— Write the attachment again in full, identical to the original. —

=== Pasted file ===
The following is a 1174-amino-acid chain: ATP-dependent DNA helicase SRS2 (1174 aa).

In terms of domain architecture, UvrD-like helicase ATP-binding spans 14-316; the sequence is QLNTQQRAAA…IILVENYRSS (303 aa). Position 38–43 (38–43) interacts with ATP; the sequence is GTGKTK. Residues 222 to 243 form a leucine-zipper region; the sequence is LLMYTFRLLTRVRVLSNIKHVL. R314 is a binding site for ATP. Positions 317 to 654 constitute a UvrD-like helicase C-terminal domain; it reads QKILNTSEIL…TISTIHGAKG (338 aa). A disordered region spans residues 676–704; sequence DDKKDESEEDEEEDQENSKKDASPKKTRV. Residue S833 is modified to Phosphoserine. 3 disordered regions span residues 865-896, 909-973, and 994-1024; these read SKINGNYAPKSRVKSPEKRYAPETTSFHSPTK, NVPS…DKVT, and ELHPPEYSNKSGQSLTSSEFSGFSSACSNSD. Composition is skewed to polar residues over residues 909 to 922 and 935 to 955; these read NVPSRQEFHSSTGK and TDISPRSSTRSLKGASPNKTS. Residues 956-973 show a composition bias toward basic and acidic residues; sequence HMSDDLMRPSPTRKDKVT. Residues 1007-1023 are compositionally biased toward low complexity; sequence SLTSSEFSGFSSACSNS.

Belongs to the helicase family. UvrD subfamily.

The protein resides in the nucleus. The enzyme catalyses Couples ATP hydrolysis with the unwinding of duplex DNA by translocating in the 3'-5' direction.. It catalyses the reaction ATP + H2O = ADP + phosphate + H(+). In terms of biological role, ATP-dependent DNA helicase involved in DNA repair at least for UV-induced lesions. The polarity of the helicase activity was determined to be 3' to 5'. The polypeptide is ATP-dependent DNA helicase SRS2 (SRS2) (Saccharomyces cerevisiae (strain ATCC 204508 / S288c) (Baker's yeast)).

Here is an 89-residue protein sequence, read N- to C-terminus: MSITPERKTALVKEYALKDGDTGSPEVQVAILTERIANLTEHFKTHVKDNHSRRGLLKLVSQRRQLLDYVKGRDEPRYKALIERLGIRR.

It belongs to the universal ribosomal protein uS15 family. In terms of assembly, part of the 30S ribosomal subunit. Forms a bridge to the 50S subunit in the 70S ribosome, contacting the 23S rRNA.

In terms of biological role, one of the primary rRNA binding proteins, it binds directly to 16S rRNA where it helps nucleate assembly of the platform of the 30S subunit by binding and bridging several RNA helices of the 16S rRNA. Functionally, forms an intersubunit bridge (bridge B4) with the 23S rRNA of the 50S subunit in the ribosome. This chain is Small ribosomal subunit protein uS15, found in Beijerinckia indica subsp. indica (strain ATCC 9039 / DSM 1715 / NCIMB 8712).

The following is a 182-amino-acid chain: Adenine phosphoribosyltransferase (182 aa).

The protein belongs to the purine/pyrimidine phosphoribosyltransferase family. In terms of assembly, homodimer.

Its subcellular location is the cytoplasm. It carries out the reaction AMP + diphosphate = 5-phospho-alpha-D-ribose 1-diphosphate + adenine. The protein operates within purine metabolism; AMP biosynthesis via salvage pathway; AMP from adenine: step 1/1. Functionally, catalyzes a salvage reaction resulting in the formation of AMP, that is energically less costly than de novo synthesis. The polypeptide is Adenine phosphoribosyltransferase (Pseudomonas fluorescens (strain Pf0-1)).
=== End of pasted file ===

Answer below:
The following is a 1174-amino-acid chain: ATP-dependent DNA helicase SRS2 (1174 aa).

In terms of domain architecture, UvrD-like helicase ATP-binding spans 14-316; the sequence is QLNTQQRAAA…IILVENYRSS (303 aa). Position 38–43 (38–43) interacts with ATP; the sequence is GTGKTK. Residues 222 to 243 form a leucine-zipper region; the sequence is LLMYTFRLLTRVRVLSNIKHVL. R314 is a binding site for ATP. Positions 317 to 654 constitute a UvrD-like helicase C-terminal domain; it reads QKILNTSEIL…TISTIHGAKG (338 aa). A disordered region spans residues 676–704; sequence DDKKDESEEDEEEDQENSKKDASPKKTRV. Residue S833 is modified to Phosphoserine. 3 disordered regions span residues 865-896, 909-973, and 994-1024; these read SKINGNYAPKSRVKSPEKRYAPETTSFHSPTK, NVPS…DKVT, and ELHPPEYSNKSGQSLTSSEFSGFSSACSNSD. Composition is skewed to polar residues over residues 909 to 922 and 935 to 955; these read NVPSRQEFHSSTGK and TDISPRSSTRSLKGASPNKTS. Residues 956-973 show a composition bias toward basic and acidic residues; sequence HMSDDLMRPSPTRKDKVT. Residues 1007-1023 are compositionally biased toward low complexity; sequence SLTSSEFSGFSSACSNS.

Belongs to the helicase family. UvrD subfamily.

The protein resides in the nucleus. The enzyme catalyses Couples ATP hydrolysis with the unwinding of duplex DNA by translocating in the 3'-5' direction.. It catalyses the reaction ATP + H2O = ADP + phosphate + H(+). In terms of biological role, ATP-dependent DNA helicase involved in DNA repair at least for UV-induced lesions. The polarity of the helicase activity was determined to be 3' to 5'. The polypeptide is ATP-dependent DNA helicase SRS2 (SRS2) (Saccharomyces cerevisiae (strain ATCC 204508 / S288c) (Baker's yeast)).

Here is an 89-residue protein sequence, read N- to C-terminus: MSITPERKTALVKEYALKDGDTGSPEVQVAILTERIANLTEHFKTHVKDNHSRRGLLKLVSQRRQLLDYVKGRDEPRYKALIERLGIRR.

It belongs to the universal ribosomal protein uS15 family. In terms of assembly, part of the 30S ribosomal subunit. Forms a bridge to the 50S subunit in the 70S ribosome, contacting the 23S rRNA.

In terms of biological role, one of the primary rRNA binding proteins, it binds directly to 16S rRNA where it helps nucleate assembly of the platform of the 30S subunit by binding and bridging several RNA helices of the 16S rRNA. Functionally, forms an intersubunit bridge (bridge B4) with the 23S rRNA of the 50S subunit in the ribosome. This chain is Small ribosomal subunit protein uS15, found in Beijerinckia indica subsp. indica (strain ATCC 9039 / DSM 1715 / NCIMB 8712).

The following is a 182-amino-acid chain: Adenine phosphoribosyltransferase (182 aa).

The protein belongs to the purine/pyrimidine phosphoribosyltransferase family. In terms of assembly, homodimer.

Its subcellular location is the cytoplasm. It carries out the reaction AMP + diphosphate = 5-phospho-alpha-D-ribose 1-diphosphate + adenine. The protein operates within purine metabolism; AMP biosynthesis via salvage pathway; AMP from adenine: step 1/1. Functionally, catalyzes a salvage reaction resulting in the formation of AMP, that is energically less costly than de novo synthesis. The polypeptide is Adenine phosphoribosyltransferase (Pseudomonas fluorescens (strain Pf0-1)).